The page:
Aspects of English law concerning piracy and privateering, 1603-1760
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Piracy and privateering are certainly much written about subjects, and there is indeed extensive literature concerning many aspects and facets of the complicated history of the subjects. A glance at the Gosse Collection on piracy at the National Maritime Museum or a search through the archives of the British Library will illustrate this point admirably. It was apparent however, that one aspect of piracy and privateering had not so much been overlooked, but had never really been treated as a separate subject, was the law. Surprisingly even Charles Wye Kendall of the Middle Temple and Barrister-at-Law, in his work 'Private Men-of-War' had only covered this aspect in passing, homogenised into the whole text of his book. There is no doubt that both piracy and privateering have had differing effects on trade and commerce in seventeenth and eighteenth century Europe and Anglo-America, and hence had a wide social context and significance. As a result historians have taken the subjects, especially privateering, seriously although it has often been overshadowed by the historian’s preference for writing about the Navies of Europe. As a result of this social significance it was only a matter of course that a myriad of laws and statutes sprung up to control, inhibit, deter and prevent, around these controversial ways of life. The changing political situations and alliances in Europe affected the fluctuating tides of piracy and privateering in home waters and in the colonies. This essay looks at how the state sought to control piracy and privateering through legal recourse and the effects that the law had on the practices during the seventeenth century and first half of the eighteenth century.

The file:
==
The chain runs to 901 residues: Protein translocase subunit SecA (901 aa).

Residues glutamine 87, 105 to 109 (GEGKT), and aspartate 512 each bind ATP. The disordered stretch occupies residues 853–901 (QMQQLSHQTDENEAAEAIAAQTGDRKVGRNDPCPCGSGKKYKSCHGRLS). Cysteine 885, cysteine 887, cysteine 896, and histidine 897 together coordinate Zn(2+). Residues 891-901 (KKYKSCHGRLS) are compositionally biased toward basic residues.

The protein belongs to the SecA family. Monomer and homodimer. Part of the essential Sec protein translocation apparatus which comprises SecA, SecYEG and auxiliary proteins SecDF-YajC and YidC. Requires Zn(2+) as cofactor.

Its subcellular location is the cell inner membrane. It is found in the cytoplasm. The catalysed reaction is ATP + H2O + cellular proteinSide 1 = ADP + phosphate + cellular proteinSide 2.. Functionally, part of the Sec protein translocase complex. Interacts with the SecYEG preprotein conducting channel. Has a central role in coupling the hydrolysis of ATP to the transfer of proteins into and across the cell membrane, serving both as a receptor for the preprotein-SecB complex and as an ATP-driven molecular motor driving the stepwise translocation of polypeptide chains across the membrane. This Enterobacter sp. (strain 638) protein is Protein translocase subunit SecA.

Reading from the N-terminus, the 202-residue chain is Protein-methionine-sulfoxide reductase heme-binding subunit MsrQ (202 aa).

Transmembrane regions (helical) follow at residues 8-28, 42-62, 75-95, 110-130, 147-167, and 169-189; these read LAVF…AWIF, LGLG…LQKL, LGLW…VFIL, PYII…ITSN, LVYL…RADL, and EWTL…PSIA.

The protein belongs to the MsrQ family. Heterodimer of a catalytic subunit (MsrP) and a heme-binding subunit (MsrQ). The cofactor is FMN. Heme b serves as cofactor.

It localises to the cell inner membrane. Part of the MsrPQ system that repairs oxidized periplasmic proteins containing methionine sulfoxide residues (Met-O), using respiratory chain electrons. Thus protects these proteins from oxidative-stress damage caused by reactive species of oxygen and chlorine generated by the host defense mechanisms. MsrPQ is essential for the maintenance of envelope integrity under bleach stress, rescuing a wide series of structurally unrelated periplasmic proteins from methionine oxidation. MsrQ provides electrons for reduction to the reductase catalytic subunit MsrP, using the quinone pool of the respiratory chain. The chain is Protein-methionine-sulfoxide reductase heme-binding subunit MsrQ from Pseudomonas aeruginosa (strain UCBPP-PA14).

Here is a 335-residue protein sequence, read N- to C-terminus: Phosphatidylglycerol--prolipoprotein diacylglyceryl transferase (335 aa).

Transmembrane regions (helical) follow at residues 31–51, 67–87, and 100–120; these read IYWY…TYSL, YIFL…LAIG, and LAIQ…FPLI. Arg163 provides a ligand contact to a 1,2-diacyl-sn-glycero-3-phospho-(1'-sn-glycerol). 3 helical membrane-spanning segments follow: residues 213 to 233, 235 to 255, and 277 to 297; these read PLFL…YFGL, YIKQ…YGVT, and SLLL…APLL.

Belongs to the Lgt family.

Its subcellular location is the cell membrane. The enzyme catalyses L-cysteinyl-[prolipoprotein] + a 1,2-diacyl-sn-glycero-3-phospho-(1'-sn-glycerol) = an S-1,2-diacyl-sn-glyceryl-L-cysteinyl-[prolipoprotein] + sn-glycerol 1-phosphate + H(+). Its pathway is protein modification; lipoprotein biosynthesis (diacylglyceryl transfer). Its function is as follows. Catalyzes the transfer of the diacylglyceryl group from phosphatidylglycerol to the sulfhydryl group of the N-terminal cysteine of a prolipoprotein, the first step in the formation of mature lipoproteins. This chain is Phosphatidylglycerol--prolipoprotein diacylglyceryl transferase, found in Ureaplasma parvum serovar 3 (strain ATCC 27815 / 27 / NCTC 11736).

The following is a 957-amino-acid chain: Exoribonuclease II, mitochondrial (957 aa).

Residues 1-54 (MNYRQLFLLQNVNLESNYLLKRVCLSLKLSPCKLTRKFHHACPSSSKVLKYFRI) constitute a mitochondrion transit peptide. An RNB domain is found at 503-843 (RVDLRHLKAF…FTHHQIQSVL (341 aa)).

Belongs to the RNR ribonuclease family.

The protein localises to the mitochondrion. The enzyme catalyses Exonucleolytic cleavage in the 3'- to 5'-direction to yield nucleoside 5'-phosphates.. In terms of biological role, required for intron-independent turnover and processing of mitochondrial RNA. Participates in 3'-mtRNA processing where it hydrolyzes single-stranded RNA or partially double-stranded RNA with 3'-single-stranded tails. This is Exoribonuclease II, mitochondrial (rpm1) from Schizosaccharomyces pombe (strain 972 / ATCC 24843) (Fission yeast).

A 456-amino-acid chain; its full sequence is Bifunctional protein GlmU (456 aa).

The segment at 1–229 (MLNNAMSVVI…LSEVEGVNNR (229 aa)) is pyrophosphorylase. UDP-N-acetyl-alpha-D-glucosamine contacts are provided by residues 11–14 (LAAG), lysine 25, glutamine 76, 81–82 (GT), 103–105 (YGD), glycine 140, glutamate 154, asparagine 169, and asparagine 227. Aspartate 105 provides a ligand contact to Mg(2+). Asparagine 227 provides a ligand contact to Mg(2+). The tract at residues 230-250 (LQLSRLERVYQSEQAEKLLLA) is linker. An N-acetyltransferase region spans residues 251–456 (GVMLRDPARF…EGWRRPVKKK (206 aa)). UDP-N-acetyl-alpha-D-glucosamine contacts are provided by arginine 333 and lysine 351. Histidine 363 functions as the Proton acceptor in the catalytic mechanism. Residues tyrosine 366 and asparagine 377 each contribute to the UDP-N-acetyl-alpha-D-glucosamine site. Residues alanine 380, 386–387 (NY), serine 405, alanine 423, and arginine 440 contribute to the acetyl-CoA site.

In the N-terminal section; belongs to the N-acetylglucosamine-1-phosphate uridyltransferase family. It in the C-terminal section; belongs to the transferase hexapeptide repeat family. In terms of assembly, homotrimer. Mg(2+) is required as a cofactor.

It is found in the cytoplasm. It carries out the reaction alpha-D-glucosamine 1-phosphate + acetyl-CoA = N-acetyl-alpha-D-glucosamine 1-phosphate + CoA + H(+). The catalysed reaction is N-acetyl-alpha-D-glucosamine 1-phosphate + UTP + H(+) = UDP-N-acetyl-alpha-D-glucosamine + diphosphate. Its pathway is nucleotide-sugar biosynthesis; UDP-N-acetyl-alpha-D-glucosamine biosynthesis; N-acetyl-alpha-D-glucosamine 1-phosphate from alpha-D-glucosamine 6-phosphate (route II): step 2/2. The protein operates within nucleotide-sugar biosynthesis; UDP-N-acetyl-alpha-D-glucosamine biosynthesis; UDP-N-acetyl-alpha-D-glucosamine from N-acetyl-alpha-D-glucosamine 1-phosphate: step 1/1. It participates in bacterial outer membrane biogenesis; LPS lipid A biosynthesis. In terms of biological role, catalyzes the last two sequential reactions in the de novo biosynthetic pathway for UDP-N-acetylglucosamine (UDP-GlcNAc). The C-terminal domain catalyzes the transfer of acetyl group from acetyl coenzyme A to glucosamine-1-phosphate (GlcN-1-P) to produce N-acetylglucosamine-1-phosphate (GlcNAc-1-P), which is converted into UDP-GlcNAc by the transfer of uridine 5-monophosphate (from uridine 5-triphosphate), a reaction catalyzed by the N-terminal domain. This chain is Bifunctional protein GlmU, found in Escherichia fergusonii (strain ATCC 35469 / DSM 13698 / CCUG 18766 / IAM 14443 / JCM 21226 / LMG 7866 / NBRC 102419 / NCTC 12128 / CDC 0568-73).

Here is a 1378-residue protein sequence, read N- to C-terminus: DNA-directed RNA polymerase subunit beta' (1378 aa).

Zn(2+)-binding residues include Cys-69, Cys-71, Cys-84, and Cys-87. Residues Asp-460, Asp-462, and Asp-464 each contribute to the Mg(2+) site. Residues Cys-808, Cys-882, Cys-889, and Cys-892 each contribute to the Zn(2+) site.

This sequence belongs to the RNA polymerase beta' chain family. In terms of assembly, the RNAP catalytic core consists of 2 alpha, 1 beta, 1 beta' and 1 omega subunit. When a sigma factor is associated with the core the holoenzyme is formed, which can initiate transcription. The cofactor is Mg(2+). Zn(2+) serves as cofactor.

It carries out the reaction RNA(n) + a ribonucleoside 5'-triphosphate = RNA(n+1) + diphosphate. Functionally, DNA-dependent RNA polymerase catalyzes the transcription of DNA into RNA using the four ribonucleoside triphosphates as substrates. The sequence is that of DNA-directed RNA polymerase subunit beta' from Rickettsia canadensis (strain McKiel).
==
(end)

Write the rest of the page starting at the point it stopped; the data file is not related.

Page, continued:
Thesis, MPhil Master of Philosophy
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